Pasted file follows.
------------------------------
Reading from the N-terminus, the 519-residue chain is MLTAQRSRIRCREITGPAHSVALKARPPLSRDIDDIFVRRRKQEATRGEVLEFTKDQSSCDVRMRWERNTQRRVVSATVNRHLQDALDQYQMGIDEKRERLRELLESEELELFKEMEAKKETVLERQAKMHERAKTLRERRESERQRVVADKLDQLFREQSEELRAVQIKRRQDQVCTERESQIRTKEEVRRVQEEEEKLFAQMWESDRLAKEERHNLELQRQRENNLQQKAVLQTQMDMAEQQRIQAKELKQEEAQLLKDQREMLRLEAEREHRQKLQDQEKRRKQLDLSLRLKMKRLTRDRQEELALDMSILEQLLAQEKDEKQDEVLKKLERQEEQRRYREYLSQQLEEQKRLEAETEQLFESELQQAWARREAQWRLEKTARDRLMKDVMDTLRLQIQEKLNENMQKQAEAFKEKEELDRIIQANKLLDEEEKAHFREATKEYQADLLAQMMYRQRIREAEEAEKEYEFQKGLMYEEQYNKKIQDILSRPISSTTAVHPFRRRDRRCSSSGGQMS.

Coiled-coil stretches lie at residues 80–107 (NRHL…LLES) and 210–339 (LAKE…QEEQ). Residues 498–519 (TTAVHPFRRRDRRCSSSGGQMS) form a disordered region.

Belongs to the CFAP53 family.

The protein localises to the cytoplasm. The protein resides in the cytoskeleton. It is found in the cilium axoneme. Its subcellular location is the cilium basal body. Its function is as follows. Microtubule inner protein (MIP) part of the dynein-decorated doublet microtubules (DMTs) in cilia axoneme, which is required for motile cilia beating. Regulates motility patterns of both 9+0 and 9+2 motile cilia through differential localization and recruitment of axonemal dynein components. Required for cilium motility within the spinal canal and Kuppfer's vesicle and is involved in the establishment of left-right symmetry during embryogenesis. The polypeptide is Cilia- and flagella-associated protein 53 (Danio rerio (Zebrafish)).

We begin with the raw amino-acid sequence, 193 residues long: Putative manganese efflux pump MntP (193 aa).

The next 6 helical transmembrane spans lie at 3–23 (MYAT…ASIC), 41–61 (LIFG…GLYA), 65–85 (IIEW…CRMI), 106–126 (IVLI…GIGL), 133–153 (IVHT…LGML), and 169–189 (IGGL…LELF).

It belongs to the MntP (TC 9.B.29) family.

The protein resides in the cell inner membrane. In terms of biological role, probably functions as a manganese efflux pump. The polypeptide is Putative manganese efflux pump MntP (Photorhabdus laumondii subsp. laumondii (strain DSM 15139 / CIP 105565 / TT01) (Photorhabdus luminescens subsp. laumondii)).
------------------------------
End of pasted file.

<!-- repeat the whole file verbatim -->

Reading from the N-terminus, the 519-residue chain is MLTAQRSRIRCREITGPAHSVALKARPPLSRDIDDIFVRRRKQEATRGEVLEFTKDQSSCDVRMRWERNTQRRVVSATVNRHLQDALDQYQMGIDEKRERLRELLESEELELFKEMEAKKETVLERQAKMHERAKTLRERRESERQRVVADKLDQLFREQSEELRAVQIKRRQDQVCTERESQIRTKEEVRRVQEEEEKLFAQMWESDRLAKEERHNLELQRQRENNLQQKAVLQTQMDMAEQQRIQAKELKQEEAQLLKDQREMLRLEAEREHRQKLQDQEKRRKQLDLSLRLKMKRLTRDRQEELALDMSILEQLLAQEKDEKQDEVLKKLERQEEQRRYREYLSQQLEEQKRLEAETEQLFESELQQAWARREAQWRLEKTARDRLMKDVMDTLRLQIQEKLNENMQKQAEAFKEKEELDRIIQANKLLDEEEKAHFREATKEYQADLLAQMMYRQRIREAEEAEKEYEFQKGLMYEEQYNKKIQDILSRPISSTTAVHPFRRRDRRCSSSGGQMS.

Coiled-coil stretches lie at residues 80–107 (NRHL…LLES) and 210–339 (LAKE…QEEQ). Residues 498–519 (TTAVHPFRRRDRRCSSSGGQMS) form a disordered region.

Belongs to the CFAP53 family.

The protein localises to the cytoplasm. The protein resides in the cytoskeleton. It is found in the cilium axoneme. Its subcellular location is the cilium basal body. Its function is as follows. Microtubule inner protein (MIP) part of the dynein-decorated doublet microtubules (DMTs) in cilia axoneme, which is required for motile cilia beating. Regulates motility patterns of both 9+0 and 9+2 motile cilia through differential localization and recruitment of axonemal dynein components. Required for cilium motility within the spinal canal and Kuppfer's vesicle and is involved in the establishment of left-right symmetry during embryogenesis. The polypeptide is Cilia- and flagella-associated protein 53 (Danio rerio (Zebrafish)).

We begin with the raw amino-acid sequence, 193 residues long: Putative manganese efflux pump MntP (193 aa).

The next 6 helical transmembrane spans lie at 3–23 (MYAT…ASIC), 41–61 (LIFG…GLYA), 65–85 (IIEW…CRMI), 106–126 (IVLI…GIGL), 133–153 (IVHT…LGML), and 169–189 (IGGL…LELF).

It belongs to the MntP (TC 9.B.29) family.

The protein resides in the cell inner membrane. In terms of biological role, probably functions as a manganese efflux pump. The polypeptide is Putative manganese efflux pump MntP (Photorhabdus laumondii subsp. laumondii (strain DSM 15139 / CIP 105565 / TT01) (Photorhabdus luminescens subsp. laumondii)).